This is magic on paper. It’s her best yet — if that is even possible!
— Christina

Read because this is a romance novel gem!
Pass if the idea of a "one true love" stresses you out (this read will help, we swear)!
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After Annie by Anna Quindlen

A moving portrait of the one year following Annie's unexpected death. Her children, husband, and best friend become untethered as grief topples them. With help, gradually the blocks of their lives start to rebuild, albeit in a rearranged form. A beautiful book about friendship, family, addiction, resilience, and love. Highly recommended.
—Liz

Read because this is a great reminder of the power of hope and love.
Pass if you're looking for something light for right now.
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Moorings of Mackerel Sky by MZ

The small lobstering town of Mackerel Sky was founded years ago by a sea captain. Local legend says he fell in love with a mermaid, gave up the sea and settled on the shore to be near her. The mermaids blessed the town with good fortune until the captain and other townspeople betrayed the merpeople three times. After that, a curse settled on the town that lasts to the present day  In modern no-nonsense fashion, this legend makes for good tourism dollars and fanciful story-telling, but it has little impact on the daily lives of people who live there and struggle with rather unfanciful things like substance abuse, neglect, loss of a child and deep loneliness…or does it? Harsh realities blend with merfolk fantasy in this unexpected story set in Maine.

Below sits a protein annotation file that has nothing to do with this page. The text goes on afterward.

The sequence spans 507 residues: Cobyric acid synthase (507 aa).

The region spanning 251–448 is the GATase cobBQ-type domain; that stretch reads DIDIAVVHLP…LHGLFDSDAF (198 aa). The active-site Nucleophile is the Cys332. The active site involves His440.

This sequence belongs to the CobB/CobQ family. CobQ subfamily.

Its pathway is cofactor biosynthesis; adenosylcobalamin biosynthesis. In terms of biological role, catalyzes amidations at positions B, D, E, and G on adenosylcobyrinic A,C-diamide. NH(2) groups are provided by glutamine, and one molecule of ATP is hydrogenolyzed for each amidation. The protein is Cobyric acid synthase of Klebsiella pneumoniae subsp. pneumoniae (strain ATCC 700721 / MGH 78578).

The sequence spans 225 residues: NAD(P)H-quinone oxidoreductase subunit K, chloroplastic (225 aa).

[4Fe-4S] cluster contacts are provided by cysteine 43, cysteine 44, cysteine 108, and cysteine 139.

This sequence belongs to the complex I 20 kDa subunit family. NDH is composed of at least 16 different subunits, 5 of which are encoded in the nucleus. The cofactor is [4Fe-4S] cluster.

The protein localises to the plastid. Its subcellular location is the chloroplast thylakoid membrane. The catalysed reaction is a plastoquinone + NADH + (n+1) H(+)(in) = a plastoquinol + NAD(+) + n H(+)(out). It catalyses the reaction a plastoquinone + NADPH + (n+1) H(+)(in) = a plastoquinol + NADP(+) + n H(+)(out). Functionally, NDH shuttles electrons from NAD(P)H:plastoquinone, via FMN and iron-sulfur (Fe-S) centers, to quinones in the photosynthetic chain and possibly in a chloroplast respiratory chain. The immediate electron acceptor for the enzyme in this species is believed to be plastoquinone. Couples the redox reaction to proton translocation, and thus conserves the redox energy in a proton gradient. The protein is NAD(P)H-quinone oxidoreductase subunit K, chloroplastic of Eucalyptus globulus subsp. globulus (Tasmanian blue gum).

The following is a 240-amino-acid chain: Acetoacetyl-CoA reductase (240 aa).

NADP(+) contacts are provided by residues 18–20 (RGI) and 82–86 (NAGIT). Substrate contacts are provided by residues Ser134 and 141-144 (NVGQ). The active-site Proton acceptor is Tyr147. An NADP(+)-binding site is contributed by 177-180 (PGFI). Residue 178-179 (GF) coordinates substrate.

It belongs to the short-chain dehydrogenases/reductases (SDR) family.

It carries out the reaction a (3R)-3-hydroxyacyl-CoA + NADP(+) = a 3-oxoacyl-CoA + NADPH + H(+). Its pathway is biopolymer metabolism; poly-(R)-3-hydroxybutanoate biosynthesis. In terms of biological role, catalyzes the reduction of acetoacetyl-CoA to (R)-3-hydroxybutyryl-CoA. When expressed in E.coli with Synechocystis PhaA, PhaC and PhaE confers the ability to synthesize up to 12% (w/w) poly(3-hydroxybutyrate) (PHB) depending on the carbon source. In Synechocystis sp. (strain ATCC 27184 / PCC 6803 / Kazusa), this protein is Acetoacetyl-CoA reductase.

—Jennifer K.

Read because MZ's debut is full of wonderful world-building and complex characters.
Pass if you're going to have "Under the Sea" stuck in your head all day if you read a book about mermaids.
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Adult Nonfiction

Ghost Dogs: On Killers and Kin by Andre Dubus III

This collection of essays revisits some of the more significant aspects of the author's life experiences, the early days of which were revealed in his memoir, Townie. His has been a life full of opposing forces and contradictions, starting with a father (the writer Andre Dubus) who left his wife and four children after ten years of marriage. Growing up in poverty in Massachusetts, the author was inspired by the work ethic of his maternal grandfather in Louisiana whom he visited regularly. He developed carpentry skills which put food on the table before publication of his books brought him sudden wealth. Bullied as a child, he also developed pugilistic skills that were often visited upon bullies he ran across. Now in his 60s and in a stable marriage with three adult children, he ponders how his credo of hard work and respect for others has influenced his life.
—Alice

Read because each essay is somehow better than the last.
Pass if you're off to read Townie before diving into this one.